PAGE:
Games set to take off in Turin
PRAGELATO, Italy – The snowsport side of the XXth version of the Olympic Winter Games hits the snowy ground running today with Nordic combined here in the valley below Sestriere, women’s moguls up-top in Sauze d’Oux, and ski jump qualifying – also down here.
With the gala Opening Ceremonies Friday night in Torino, about 90 minutes east of this mountain village closer to the French border, the focus for the Games swings to nearly nonstop action until the end of the schedule Feb. 26. NBC and its affiliates will broadcast a record 418 hours of Olympic competitions.
In addition to today’s lineup, the Sunday schedule called for men’s downhill in Sestriere, men’s halfpipe in Bardonecchia, normal hill (95-meter) jumping here, and the cross-country pursuit races – a 30-kilometer race (15Ks of classic technique, 15 more in freestyle, or skating technique) for the gents, a 15k test (7.5K CL and 7.5K FR) for the gentles, also here along the Chisone River.
Coaches and athletes were more than ready Friday to get things going. There’s a time for training and a time for competing. They were ready to shift gears and start competing.
U.S. Nordic coaches were hoping cross-country star Kris Freeman – a darkhorse for a medal in Sunday’s pursuit and Thursday’s 15K classic race – was able to shake the sluggishness which was sapping his energy. Nordic combined ace Todd Lodwick took to his bed Thursday afternoon, hoping a lengthy siesta would help drive off the stomach bug that had sideswiped him.
And as the Games got set to begin, the news broke about midnight Thursday that Olympic double medallist Evi Sachenbacher plus Americans Kikkan Randall and Leif Zimmermann were among eighth athletes suspended for five days because of high hemoglobin levels. No disciplinary action was taken, the International Ski Federation (FIS) said, because a high blood count is not illegal – but the suspension was taken by FIS as a medical precaution to give the athletes, who had been tested Wednesday and Thursday, a chance to allow their hemoglobin levels, which might have spiked because of several natural reasons (i.e., moving up to altitude – and Pragelato is at the mile-high mark – from sea-level) to drop routinely.
The ironic touch here is that during the 2002 Olympics, the Russian women were pulled out of the women’s 4x5K relay because one of the skiers had a high hemo level. With the Russians out, Germany – with Sachenbacher surging over the final 100 meters to pass Norway’s Anita Moen – took the gold medal. Sachenbacher also was silver medallist in the freestyle sprint, the first time the event had been on the Olympic schedule.
The suspension would be over Monday, meaning Randall could be free to take her expected spot in the team sprint Tuesday.
Elsewhere, Daron Rahlves was the featured buzz in Sestriere after mauling the Olympic downhill course Thursday, leading the first downhill training run by nearly 1.3 seconds. Rahlves – the most successful U.S. male downhiller (nine World Cup wins, including three this winter) – had thrown down the symbolic gauntlet.
"Game on, boys let’s do it," he seemed to be saying. Austrian Michael Walchhofer, the World Cup downhill leader, was second with icon Hermann Maier third.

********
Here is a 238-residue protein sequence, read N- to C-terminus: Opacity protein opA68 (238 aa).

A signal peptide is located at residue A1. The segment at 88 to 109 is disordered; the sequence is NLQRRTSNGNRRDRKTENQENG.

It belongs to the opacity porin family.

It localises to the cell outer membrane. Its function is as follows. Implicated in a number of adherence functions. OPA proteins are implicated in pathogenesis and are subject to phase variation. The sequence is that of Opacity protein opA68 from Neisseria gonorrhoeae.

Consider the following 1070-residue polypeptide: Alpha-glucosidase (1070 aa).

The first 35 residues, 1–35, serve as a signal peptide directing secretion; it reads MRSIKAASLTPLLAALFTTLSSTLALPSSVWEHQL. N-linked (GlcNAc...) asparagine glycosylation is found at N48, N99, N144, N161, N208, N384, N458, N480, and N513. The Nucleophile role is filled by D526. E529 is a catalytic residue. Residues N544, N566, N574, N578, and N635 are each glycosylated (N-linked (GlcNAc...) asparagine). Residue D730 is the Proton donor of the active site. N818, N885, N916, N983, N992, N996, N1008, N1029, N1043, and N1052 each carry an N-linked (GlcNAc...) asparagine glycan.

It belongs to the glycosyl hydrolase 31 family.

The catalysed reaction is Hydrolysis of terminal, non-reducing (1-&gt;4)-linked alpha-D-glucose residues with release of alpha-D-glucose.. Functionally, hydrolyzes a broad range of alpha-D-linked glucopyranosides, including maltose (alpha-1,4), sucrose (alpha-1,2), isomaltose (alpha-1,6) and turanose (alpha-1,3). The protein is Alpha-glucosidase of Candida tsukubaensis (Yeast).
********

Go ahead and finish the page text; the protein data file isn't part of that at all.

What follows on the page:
Rahlves has pointed to four key targets this winter:
– VISA Birds of Prey DH at Beaver Creek, Colo., in December (he won)
– Bormio, Italy, DH in late December (he won)
– Kitzbuehel’s storybook Hahnenkamm DH in mid-January (he was third, .23 seconds behind Walchhofer)
– The Olympic DH Sunday in Sestriere (stay tuned)
Into the mix as a bonus, he plopped the Lauberhorn downhill Jan. 14, noting the victory, which tied him with Picabo Street for most DH wins in a U.S. skier’s career, was a birthday present for his wife Michelle, who’s been in Europe for the past month.
One reason Rahlves cut loose Thursday is because his last run in Sestriere – at the 2004 World Cup Finals – turned out to be a downhill victory. He’s confident on the course, a testing, twisting track which plays to the Lake Tahoe racer’s strengths, especially his technical ability on turns and through tricky sections.
But, first, the Nordic combined individual event Saturday. That’s two jumps on the 95-meter hill and a 15K race. The course at Pragelato has two sides, a mostly flat section and a hilly, demanding series of long gradual uphills and quick downhills, which figure to present quite a challenge.
While cross-country skiers aren’t intimidated by the mountain loops, combiners – who don’t have the same strength as x-c specialists – are a little more antsy. And if Lodwick is off his feed, it’s definitely possible he’ll take a pass on the brutal 15K so he doesn’t bury himself and eliminate any medal chance in the sprint during the final week of racing.
If Lodwick pulls it over, that could open an opportunity for Park City twins Brett and Eric Camerota to make their Olympic debut. One, perhaps Brett, figured to join Lodwick, Bill Demong and ailing former sprint world champion Johnny Spillane on the start line. And if Spillane – competing with a floating right shoulder that will undergo reconstructive surgery in the spring – figures the 15K is too overpowering, he, too, might save his reduced firepower for the sprint, further opening the door to Team Camerota in the first combined event.
Check NBC, MSNBC, CNBC and USA Network for local times of Olympic programming.
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